High cost of feeds threaten Southwest poultry farms



As predicted last December by the national body of the poultry association that it might shutdown production this month, the Southwest wing of the Poultry Association Nigeria (PAN), has raised an alarm on the imminent collapse of the industry anytime soon.

Currently, over N2tr investments and 10 million jobs are already at risk as the farmers are finding it difficult to sustain over 50 million layers, 100 million broilers, one million breeders and other classes of poultry until the next harvest season.

The challenge facing the industry is due to the astronomical rise in the cost of maize and soybeans, which are the main components of feed used for poultry production.

A ton of maize, which, hitherto, sold for N85, 000 a year ago, currently costs between N145, 000 and N160, 000; while the price of soybeans has risen from N130, 000 to between N215, 000 and 250,000.

Following the sharp increase, the cost of feed increased, from N3, 000 in March to between N4, 600 and N5, 300. The cost of poultry industry feed, which contributes 75 per cent to production costs, has risen by over 75 per cent within nine months.

The association, which raised the alarm in Ibadan, Oyo State, through its General Secretary, Dr. Olalekan Odunsi, said as the region’s poultries, representing more than 60 per cent of the national poultry population is threatened, the Federal Government should without wasting time “approve the importation of Animal Feed Grade of Maize to sustain the over 50 million layers, 100 million broilers, one million breeders and other classes of poultry until the next harvest season.”

The body maintained that in the interim, government should enforce a ban on export of soya, both seed and processed meal, as well as ensuring strong collaboration between Maize Farmers Association of Nigeria, Soya Farmers Association of Nigeria and PAN to determine the body’s actual yearly need and assessing the later yield vis a vis her need for proper planning.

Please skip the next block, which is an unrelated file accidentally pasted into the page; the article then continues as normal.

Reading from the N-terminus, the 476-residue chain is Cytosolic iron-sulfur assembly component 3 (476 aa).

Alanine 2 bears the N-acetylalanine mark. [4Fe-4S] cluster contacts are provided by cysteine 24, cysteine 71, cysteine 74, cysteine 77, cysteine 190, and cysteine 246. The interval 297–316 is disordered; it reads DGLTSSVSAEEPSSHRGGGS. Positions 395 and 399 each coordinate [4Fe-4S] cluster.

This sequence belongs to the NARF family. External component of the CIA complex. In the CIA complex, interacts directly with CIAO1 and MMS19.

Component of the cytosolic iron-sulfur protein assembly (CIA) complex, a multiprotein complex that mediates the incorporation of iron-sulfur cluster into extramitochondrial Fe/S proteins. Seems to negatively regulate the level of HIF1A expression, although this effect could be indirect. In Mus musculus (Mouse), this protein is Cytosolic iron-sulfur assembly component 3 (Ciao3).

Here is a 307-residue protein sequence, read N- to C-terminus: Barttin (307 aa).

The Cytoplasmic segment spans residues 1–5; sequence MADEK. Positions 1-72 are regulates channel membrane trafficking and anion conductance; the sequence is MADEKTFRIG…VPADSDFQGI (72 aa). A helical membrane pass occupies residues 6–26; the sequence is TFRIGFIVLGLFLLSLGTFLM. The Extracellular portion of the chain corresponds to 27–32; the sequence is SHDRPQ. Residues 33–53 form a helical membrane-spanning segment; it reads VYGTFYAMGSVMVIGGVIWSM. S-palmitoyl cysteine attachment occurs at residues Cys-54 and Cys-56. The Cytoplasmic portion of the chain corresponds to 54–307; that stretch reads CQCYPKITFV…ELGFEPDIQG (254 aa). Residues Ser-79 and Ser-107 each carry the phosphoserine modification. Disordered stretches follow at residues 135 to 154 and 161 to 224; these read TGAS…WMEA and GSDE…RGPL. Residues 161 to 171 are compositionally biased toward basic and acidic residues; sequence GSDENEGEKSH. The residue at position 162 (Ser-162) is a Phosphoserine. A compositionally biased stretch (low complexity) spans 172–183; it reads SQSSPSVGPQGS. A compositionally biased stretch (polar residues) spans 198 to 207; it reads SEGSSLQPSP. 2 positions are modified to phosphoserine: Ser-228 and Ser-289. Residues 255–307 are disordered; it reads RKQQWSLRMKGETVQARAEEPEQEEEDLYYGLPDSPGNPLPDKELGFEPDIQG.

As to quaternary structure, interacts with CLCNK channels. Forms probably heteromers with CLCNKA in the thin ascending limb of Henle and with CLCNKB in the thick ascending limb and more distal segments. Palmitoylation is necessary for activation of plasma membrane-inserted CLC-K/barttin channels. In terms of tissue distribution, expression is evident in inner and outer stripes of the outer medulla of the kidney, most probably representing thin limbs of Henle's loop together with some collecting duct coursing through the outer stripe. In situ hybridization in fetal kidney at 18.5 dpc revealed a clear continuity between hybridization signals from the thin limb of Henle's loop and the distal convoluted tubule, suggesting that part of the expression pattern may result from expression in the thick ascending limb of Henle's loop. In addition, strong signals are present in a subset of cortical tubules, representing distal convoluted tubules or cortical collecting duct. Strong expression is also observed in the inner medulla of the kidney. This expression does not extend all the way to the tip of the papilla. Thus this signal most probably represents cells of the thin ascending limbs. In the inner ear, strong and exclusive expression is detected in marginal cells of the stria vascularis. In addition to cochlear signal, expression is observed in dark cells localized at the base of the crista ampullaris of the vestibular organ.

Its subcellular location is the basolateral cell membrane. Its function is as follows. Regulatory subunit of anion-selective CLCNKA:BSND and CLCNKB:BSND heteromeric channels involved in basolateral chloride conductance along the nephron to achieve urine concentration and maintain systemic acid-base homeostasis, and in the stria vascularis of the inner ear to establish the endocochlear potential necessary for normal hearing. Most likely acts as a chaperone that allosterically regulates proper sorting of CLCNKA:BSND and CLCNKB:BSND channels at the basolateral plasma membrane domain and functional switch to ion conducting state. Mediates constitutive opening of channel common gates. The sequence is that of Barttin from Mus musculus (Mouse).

Industry experts blamed the development on increase in exportation of maize and soybeans, mop-up of maize grains for COVID-19 palliatives, the protracted lockdown, #EndSARS protests and lack of incentives to the industry.

“The poultry industry in the Southwest geopolitical zone is over six decades growing consistently and steadily to a population of 30 million, representing more than 60 per cent of the national poultry population.

“In investment, this sector is worth over N2tr, in job creation, it employs over 10 million people directly and indirectly, using its wide value chain from farm to field. It is worthy of note that this sector is almost 100 per cent private-driven.

“However, if urgent attention is not given to the lingering crisis of grains, especially maize and soya, we fear that an industry with such enviable statistics may suffer a total collapse,” he said.

Odunsi noted that around July last year, the price of maize rose from N105, 000 to N165, 000, due to inadequate supply against the huge demand by poultry sector and other users, he added that: “In the midst of this hike in price, the Central Bank of Nigeria (CBN) announced a ban on Forex for the importation of maize, which further drove the price to as high as N185, 000 per ton.

“Currently, the jobs of maize and soya beans growers are not in any way threatened because they cannot even meet the huge local demand for the products”

They appealed to Southwest governors to put as much efforts to the cultivation of maize as they have done with rice. ”As at today, maize is N210, 000 per ton in most states of the Southwest, soya meal N240, 000 per ton, due to the fact that these two items form about 75 to 78 per cent of an average poultry ration, the price of poultry feed has continuously been on the increase from about N2, 750 to N3, 000 in April 2020 and between N4, 850 to N5, 300 now.”

Source: The Guardian

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